Almost all of the ideas suggested in this book are much easier said than done, and would require a great amount of work to achieve. Most Christians, even the most faithful, rely heavily on many conveniences of our modern culture and getting them to abandon many of these things, even gradually, will be an immense challenge. Distancing oneself from technology will certainly be the most difficult task to achieve. I use technology (especially my iPhone) quite regularly and find it difficult to be away from it for an extended period of time. And while there are plenty of truly devout Christians out there, many of them also live comfortable lifestyle, and getting them to change their current lifestyle to follow one that is more aesthetic and secluded will be quite challenging. Raising children in this type of lifestyle is another issue. While a Classical and Christian Education is all well and good, it will be sometime before a truly Benedictine community in the U.S will ever be achieved, and our society still demands practical skills in order to make an income and to provide for our families. Many Christians will face hardship in the future if we don’t recognize the path that society is on, which will make some of these actions likely necessary in one form or another in the future.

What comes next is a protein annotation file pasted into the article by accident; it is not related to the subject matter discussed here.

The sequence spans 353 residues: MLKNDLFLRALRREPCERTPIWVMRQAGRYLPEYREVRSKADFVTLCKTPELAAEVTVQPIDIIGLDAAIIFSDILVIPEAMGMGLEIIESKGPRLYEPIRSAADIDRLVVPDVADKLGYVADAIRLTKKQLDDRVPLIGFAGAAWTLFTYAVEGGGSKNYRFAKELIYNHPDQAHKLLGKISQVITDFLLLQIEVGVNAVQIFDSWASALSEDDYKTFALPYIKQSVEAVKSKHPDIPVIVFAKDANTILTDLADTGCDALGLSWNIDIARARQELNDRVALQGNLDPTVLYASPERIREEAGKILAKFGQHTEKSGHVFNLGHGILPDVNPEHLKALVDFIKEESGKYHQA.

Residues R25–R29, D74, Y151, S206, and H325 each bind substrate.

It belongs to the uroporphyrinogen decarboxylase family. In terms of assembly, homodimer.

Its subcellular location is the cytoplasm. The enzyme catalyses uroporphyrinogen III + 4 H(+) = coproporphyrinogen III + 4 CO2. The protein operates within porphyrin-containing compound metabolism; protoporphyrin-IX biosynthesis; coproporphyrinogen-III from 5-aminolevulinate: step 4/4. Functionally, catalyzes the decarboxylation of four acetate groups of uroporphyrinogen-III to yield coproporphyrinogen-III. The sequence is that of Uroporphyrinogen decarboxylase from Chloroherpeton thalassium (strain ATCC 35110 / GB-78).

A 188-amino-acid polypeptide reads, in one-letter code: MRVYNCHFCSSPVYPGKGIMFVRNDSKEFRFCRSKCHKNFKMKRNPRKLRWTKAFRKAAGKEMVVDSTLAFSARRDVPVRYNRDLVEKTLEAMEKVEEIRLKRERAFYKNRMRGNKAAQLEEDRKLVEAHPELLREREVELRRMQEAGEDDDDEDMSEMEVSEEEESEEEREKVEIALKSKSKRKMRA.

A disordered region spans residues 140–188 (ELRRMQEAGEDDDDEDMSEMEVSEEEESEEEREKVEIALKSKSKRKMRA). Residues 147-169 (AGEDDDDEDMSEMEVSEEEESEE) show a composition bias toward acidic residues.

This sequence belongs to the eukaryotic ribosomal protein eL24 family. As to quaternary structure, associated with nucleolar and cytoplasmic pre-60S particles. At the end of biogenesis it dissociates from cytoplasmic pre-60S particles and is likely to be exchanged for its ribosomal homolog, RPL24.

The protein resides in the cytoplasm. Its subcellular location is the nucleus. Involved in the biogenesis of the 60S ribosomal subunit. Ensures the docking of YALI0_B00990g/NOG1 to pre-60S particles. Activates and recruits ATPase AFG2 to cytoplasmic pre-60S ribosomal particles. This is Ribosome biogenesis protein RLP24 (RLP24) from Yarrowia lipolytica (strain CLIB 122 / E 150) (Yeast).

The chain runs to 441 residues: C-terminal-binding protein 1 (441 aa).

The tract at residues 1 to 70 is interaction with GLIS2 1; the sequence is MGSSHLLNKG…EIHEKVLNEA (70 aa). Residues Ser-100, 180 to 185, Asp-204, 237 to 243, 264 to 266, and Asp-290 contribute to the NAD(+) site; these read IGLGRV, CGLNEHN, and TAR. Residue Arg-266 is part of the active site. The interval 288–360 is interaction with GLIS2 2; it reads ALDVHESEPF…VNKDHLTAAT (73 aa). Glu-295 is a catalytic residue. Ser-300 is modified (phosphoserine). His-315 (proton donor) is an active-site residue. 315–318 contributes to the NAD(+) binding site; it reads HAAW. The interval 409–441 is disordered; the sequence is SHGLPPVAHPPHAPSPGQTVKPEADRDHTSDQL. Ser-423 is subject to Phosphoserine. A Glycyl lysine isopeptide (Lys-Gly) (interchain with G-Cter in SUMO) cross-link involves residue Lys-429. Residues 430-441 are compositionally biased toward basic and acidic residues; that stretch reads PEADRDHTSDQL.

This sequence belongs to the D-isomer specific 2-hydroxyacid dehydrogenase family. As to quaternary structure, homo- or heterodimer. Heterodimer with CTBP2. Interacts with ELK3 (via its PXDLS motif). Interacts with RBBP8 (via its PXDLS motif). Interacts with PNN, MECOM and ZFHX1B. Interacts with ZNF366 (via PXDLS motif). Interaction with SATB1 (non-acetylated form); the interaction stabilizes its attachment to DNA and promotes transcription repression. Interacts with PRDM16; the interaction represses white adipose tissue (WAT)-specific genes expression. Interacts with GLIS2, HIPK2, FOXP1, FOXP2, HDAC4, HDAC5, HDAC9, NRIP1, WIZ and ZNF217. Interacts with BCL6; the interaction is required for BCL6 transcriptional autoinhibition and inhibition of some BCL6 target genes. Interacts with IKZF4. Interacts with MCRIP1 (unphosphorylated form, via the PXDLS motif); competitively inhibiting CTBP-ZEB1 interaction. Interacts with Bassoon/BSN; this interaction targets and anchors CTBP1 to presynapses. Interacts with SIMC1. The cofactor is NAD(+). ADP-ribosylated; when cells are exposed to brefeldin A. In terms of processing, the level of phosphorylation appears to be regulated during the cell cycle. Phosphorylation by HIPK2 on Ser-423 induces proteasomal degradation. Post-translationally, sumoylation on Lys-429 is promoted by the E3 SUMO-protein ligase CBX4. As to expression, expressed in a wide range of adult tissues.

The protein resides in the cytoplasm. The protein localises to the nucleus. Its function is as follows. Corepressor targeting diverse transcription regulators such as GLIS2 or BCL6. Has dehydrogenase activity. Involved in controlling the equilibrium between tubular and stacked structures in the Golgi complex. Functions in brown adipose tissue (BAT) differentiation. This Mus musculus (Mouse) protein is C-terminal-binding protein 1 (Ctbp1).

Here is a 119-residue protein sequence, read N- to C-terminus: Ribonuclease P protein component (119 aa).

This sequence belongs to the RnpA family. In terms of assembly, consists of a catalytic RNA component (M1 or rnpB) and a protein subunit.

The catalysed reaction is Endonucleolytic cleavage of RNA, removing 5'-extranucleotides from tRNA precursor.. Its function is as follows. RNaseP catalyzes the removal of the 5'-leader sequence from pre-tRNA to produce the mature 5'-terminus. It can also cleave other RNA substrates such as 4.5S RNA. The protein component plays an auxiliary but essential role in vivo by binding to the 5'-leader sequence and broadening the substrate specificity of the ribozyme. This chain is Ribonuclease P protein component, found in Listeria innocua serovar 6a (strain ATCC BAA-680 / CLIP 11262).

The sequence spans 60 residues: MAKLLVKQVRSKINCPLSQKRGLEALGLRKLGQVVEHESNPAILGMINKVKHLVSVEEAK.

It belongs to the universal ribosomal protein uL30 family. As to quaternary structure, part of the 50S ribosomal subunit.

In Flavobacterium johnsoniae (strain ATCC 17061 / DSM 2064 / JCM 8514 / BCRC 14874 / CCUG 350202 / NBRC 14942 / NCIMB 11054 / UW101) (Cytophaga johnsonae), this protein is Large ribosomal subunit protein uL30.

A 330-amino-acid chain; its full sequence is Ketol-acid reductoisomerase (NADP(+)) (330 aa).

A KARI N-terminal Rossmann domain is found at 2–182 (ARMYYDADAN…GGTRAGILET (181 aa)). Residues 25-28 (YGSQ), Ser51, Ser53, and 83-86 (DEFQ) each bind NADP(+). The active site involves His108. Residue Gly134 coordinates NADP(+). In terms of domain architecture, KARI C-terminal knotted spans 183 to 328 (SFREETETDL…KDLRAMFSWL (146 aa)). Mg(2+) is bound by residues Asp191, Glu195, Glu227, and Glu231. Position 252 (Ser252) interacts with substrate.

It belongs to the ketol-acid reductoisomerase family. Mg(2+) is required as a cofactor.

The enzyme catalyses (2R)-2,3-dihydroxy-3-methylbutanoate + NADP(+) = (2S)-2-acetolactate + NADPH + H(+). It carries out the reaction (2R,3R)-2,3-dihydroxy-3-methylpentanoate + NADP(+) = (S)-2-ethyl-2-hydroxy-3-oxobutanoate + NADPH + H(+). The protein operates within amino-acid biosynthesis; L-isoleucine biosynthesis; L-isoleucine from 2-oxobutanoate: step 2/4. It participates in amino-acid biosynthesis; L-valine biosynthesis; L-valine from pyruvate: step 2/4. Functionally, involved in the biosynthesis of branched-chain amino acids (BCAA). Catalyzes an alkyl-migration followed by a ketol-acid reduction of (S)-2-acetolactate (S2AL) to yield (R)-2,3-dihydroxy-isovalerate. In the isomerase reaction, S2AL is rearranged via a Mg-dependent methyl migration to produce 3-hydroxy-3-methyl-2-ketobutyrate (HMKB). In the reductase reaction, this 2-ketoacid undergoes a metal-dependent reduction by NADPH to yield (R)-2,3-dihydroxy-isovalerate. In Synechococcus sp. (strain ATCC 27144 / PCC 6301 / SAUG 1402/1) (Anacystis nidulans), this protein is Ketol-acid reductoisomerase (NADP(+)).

While The Benedict Option is highly ambitious, it is an important work that every orthodox Christian should read. It will certainly not revive Medieval Christendom anytime soon, but what it will do is cause readers to see that modern society does not recognize or support their faith life. It will inspire one to take a second look at their current lifestyle and whether or not it is helping maintain the Faith, as it has for me. This book is a wake up call that all Christians need to hear, and it is a critical message, as the time when we will need to act urgently to save our Faith and our civilization may be sooner than we realize.